Kenneth Ramsey
Kenneth "Buck" Ramsey, 59, of Amarillo, died Saturday, Jan. 3, 1998.

Memorial services will be at 2 p.m. Tuesday in Blackburn-Shaw Funeral Directors, Memorial Chapel, Fifth Avenue and Pierce Street.

Mr. Ramsey was born in Lubbock. He attended schools in Middlewell and Amarillo, graduating from Amarillo High School. After serving in the Marine Corps, he attended West Texas State University.

He was employed by Coldwater Cattle Co. and the daily newspapers in Amarillo before becoming a free-lance writer. He was best known as a cowboy poet and musician, performing at cowboy poetry gatherings around the country. He had been featured at many places including the Smithsonian Institution in Washington, D.C.

Mr. Ramsey won many awards for his works including the Golden Spur from the National Cowboy Hall of Fame and the National Cowboy Hall of Fame Western Heritage Wrangler Award for the Best Traditional Cowboy Song Album in 1992 and 1994.

He was a 1995 National Endowments for the Arts fellow. In 1996, he received the Lifetime Achievement and Best Poetry Album awards by the Academy of Western Artists and the American Cowboy Culture Award for Western Music.

First lady Hillary Clinton presented him with the National Heritage Master Artist Award in a White House ceremony.

Mr. Ramsey married Bette Cave in 1962 at Amarillo.

Survivors include his wife; a daughter, Amanda Ramsey of Amarillo; his mother, Pearl Ramsey of Honey Grove; three sisters, Wanda Pirtle of Amarillo, and Ellen Watson and Sylvia Askew, both of Honey Grove; and a brother, Charles Ramsey of Dallas.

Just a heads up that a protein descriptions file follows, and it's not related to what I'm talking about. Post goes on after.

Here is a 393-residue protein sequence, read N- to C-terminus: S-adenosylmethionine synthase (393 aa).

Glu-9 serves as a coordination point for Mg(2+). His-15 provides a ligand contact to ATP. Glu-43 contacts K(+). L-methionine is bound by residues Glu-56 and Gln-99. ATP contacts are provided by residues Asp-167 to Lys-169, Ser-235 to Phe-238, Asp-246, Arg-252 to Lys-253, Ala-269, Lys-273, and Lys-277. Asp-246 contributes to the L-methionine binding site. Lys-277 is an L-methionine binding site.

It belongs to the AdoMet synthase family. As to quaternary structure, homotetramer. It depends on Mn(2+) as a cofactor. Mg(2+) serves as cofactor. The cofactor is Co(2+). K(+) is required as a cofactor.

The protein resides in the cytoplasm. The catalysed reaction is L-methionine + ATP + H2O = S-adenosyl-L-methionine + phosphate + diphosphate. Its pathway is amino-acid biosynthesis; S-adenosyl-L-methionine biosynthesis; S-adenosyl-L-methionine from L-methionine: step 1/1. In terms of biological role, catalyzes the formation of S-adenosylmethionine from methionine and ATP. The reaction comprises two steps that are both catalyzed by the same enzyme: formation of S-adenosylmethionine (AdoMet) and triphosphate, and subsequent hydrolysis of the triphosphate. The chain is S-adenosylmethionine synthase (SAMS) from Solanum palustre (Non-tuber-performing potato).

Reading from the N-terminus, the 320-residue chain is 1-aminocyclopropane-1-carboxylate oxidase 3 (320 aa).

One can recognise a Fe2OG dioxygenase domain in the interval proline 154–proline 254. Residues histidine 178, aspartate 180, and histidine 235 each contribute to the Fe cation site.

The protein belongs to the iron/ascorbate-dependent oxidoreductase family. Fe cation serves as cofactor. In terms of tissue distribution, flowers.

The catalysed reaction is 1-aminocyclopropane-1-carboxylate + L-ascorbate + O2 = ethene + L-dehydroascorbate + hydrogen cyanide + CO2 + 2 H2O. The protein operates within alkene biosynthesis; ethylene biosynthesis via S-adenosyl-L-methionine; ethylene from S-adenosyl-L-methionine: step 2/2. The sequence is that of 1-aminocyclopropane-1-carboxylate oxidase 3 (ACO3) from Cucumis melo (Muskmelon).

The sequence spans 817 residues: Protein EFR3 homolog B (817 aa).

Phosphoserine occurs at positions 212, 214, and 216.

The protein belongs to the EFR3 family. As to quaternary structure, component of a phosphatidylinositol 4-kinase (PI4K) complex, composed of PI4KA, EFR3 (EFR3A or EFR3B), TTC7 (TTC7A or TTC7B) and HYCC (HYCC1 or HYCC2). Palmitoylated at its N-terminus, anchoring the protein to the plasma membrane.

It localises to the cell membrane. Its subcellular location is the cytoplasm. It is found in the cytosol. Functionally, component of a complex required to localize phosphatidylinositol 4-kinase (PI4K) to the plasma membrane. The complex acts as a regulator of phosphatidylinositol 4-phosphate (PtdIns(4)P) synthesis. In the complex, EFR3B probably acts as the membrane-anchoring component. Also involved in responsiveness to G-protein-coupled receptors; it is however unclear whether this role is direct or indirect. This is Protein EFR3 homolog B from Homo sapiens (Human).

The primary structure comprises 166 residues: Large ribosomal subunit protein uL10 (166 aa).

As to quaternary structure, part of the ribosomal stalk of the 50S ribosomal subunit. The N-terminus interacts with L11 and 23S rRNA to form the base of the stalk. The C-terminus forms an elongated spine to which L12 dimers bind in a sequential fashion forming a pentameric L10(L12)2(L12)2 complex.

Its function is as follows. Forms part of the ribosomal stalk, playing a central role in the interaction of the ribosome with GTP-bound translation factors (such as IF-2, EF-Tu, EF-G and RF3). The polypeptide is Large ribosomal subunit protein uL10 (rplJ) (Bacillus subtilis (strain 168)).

The body will not be available for viewing.

The family will be at 2212 S. Hayden St. They request memorials in lieu of flowers be to the Buck Ramsey Memorial Fund, Western Folklife Center, 501 Railroad St., Elko, Nev., 89801.

From Buck's work, "As I Went Out One Morning"

Oh, we would ride and we would listen
And hear the message on the wind.
The grass in morning dew would glisten
Until the sun would dry and bend
The grass to ground and air to skying.
We'd know by bird or insect flying
Or by their mood or by their song
If time and moon were right or wrong
For fitting works and rounds to weather.
The critter coats and leaves of trees
Might flash some signal with a breeze -
Or wind and sun on flow'r or feather.
We knew our way from dawn to dawn,
And far beyond, and far beyond.

To Buck Ramsey's Page at The Western Folk Center Site...

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